SDPclust is implemented as a Web-server http://bioinf.fbb.msu.ru/SDPfoxWeb/ and a stand-alone Java application that can be downloaded from the same site. The Web interface is designed for an easier problem of the training set-guided specificity prediction, as described in the SDPgroup procedure. The alignment may contain from 4 to 2000 sequences forming at most 200 specificity groups, and must be shorter that 5000 aa. The more time-consuming ab initio grouping is implemented in the stand-alone application SDPfox.jar. It requires Java version 1.6.0_17 installed. To get help, run java -jar SDPfox.jar.
Transcription factors of the LacI family regulate sugar catabolism and several other metabolic pathways in a wide variety of bacterial species. They bind DNA operator sequences responding to the effector molecule. We considered a subset of proteins, differing in their specificity to the effector and the operator sequence, that included ten ortholog rows CcpA, CytR, FruR, GalR, GntR, MalR, PurR, RbsR_EC, RbsR_PP, ScrR (Additional File 3). The RbsR_EC and RbsR_PP groups represent two groups of ribose repressors from different bacterial lineages (Enterobacteriales, Vibrionales and Pasteurellales, and Pseudomonadales, respectively) that share the ligand specificity but have different DNA binding motifs, thus being considered as separate groups in our study.
To benchmark SDPclust against other methods we used two datasets of 18 (Dataset 1) and 26 (Dataset 2) Pfam seed alignments. Dataset 1 contains Pfam families, in which all proteins have the same EC number, and Dataset 2 consists of the families that include enzymes from at least two EC categories differing in the last term. Additionally, we required that for each of these families, the 3 D structure of one of its members with bound ligand were available. These families are listed in Additional File 4 and described in detail elsewhere . This dataset is different from the enzyme dataset described in  in that all the structures include a bound native ligand. So we believe it is more suitable for benchmarking a method for prediction of specificity determinants.
After applying SDPclust, one obtains two resulting predictions: the SDP set and the specificity groups. We apply the standard sensitivity and false positive measures to assess the prediction of SDPs.
where p ij denotes the probability of a sequence to be in the i-th group of Greal and j-th group of Gpred. Here we treat groupings as random variables over the space of sequences in the MSA. Defined so, this distance is a metric, ranged from 0 (for identical distributions) to 1, as shown in , and reflects proximity of two distributions, in our case, the gold standard and the predicted grouping of sequences.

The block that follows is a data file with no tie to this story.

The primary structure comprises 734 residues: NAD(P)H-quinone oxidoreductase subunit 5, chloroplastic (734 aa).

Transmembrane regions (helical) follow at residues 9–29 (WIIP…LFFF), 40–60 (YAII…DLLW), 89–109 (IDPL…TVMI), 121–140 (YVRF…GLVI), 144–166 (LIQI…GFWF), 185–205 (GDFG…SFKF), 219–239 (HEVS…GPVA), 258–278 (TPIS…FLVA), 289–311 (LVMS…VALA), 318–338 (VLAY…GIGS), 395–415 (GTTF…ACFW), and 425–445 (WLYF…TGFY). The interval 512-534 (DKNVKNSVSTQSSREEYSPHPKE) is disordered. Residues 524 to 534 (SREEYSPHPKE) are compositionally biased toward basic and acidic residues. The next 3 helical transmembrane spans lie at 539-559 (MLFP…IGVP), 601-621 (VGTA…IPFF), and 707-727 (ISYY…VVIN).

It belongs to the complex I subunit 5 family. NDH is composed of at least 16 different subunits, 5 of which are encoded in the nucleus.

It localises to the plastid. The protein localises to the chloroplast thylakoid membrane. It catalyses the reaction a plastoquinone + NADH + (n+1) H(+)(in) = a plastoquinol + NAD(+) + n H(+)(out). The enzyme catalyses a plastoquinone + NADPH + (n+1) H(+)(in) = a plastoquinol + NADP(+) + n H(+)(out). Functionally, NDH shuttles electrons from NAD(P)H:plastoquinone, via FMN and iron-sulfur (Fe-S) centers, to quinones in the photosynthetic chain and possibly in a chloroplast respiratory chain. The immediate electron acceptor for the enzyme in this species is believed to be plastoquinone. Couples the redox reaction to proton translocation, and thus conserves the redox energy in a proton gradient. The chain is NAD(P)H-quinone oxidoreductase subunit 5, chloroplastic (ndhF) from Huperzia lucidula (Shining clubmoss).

In the case of generated families we have the standard of truth given artificially: the ten introduced SDPs, and the induced grouping.
For the LacI family, we used the results of extensive mutational analysis of LacI from E. coli  and defined true SDPs as all positions, whose mutation resulted in a weakening the function of the protein (groups IV to XV from ). We are aware of the fact that many functionally important positions probably account for the functionality that is common for all LacI proteins, and thus are likely to be conserved in the family. So, many positions that are defined here as 'positives' are in fact 'negatives', which leads to underestimation of the results. However, biochemical data on real specificity determinants that would cover a protein to a significant part of its length is largely non-existent, so we decided to allow for this shortcoming in the definitions, despite the fact that it may make the performance to appear worse than it might be.
The gold standard grouping was derived from the comparative genomics studies . Briefly, a transcription factor was assumed to be specific to a certain effector, if its gene was found in the same locus as genes of the corresponding pathway, or if it shared a DNA regulatory motif with these genes.
As such functional data are not available for the enzyme datasets, we define true SDP as all residues that are located closer than 10Å to the ligand in the corresponding 3 D structure. This likely underestimates the method's sensitivity. We assess the quality of the grouping in the enzyme dataset using formulae (8)-(9) and considering only sequences with a known EC number as a subject for this assessment.
As a real-world example to test our approach, we selected a family of phosphodiesterases (PDEs). PDEs catalyze hydrolysis of cAMP and/or cGMP and are implicated in various diseases. PDEs comprise at least eleven subfamilies with different and partially overlapping specificity to the cyclic nucleotides. The human genome contains 21 genes encoding PDEs . The sequences were selected from the Pfam entry PF00233 so that no two sequences were more than 95% identical, and all sequences were long enough to cover at least 70% of the alignment. The resulting alignment contained 249 sequences, 42 of which were annotated as belonging to a certain PDE subfamily in Swissprot. The alignment is presented in Additional File 5.